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lovemedicinesomuch

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  1. I know it is low, but matching to the States is a very viable and easier option. Most of the people I know actually matched to the States ( and not Cda) and they believe their decision to leave Cda to pursue medicine elsewhere allowed them to grow a lot as person. Most of them have lots of debt, but they can pay that debt easily in first few years of practice. I am just here to provide another view other than the fear mongering associated with studying in USA or Ireland.
  2. I got into med school 3 years ago. I also review applications and interview applicants. I am suggesting to go to the States and Ireland because I have seen ppl succeed over and over again -but perhaps every single friend I know was dedicated and managed to get a residency ( so my sample could be very biased and its small,n=7, they also mostly got residency right after graduation). Finances is a big hurdle, I understand. But if you keep waiting in Cda, you are also losing years of potenail income. However it is a personal decision. I am a person who is more risk tolerant, but i understand not
  3. 1. GPA is not a big deal. Trust me! The majority of my friends don't have perfect grades by all means and they are all residents now. You are relying too much on it - you need to diversify your application.They do not not penalize low GPA because i just told you myself and all my friends have low GPA and we are all currently residents. They may penalize low GPA and lacking in other areas as well though.They look at things holistically. It is also not even "penalize" - they don't penalize it lol. There are just too many good applicants to pick from. 2. Every single person who left to stu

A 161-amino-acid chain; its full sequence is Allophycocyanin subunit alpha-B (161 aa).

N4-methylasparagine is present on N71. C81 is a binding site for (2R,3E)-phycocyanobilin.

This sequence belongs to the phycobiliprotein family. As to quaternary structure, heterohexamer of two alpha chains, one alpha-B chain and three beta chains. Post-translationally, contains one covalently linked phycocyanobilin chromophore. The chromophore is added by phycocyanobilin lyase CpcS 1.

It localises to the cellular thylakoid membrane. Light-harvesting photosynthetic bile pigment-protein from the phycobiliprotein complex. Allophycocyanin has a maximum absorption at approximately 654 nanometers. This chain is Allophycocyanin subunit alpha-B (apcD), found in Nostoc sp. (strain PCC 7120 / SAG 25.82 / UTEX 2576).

4. GPA is not everything -- I got into both medical schools ( u of c and a) with a very low GPA. I don't think your GPA is what is impeding you, you need to focus on other areas (aka your interviews if you are getting ones)... If it makes you feel better, my wGPA was 3.75 and cGPA was 3.4, and I had no graduate degrees. Stay in grad school if you enjoy it - try your best to get good grades... but it is not end of world if you don't get good grades. You need to learn how to deal with failure or not meeting your own expectations/standards... because when you get into medicine that will happen
  5. I am sorry that this happened-perhaps trying doing MCAT princeton review course. It was very helpful
  6. TBH preceptor should be the one to pay for costs - if preceptor is not helping with paper ( financial and otherwise)- then I'd recommend that you don't take on this opportunity and find a better research supervisor.
  7. I got FM interviews everywhere with 1 week of FM elective. I applied to CaRMS with 2 FM ref letters. One from my core and one from my 1 week elective. I don't know about AP - but my friend matched to AP with no electives prior to CaRMS. However she did 1 elective after CaRMS deadline.
  8. Transfers are possible but difficult. Over clerkship, I have seen the following transfers in recent years. However, keep in mind that there are probs were people who were interested in transfers but were not successful ....Try to transfer, and if that does not work you can try the US or re-entry once you are done with your FM residency. Rads --> ortho ( 3 years ago) FM--> peds ( last cycle) IM--> FM ( last cycle) Gen Surg --> FM ( last cycle) Neuro--> FM ( last cycle) FM--> IM( last cycle) peds --> neuro
  9. If you know what you are interested in, then pick U of C!! U of C provides excellent clinical medicine training, and has almost comparable match rates for almost all the primary care specialties Plus your support system is in Calgary!!
  10. We have exactly the same story!! I love my MacBook Air, and would recommend it and will buy it again if my computer stops working.
  11. I personally have not failed in medical school, but I know so many friends who failed in various years. Nothing really happens to them. They just meet with an academic counsellor and discuss why they failed and discuss ways to improve. Not a big deal.
  12. CC3 rotations are the worst. Not only do you work 80+ hours in general surgery but you also need to study for your exams. Paul Bolin/Osmosis/surger101 podcasts and videos are super helpful for gen surgery. Also feel free to PM you and I will share with you my Gen surgery high yield notes You are almost done with CC3 and that's amazing. Electives are much easier and you don't have to worry about exams during electives, you are almost there
  13. How many hours one has to work in rural ED to be able to sit and write the CCFP-ER examination?
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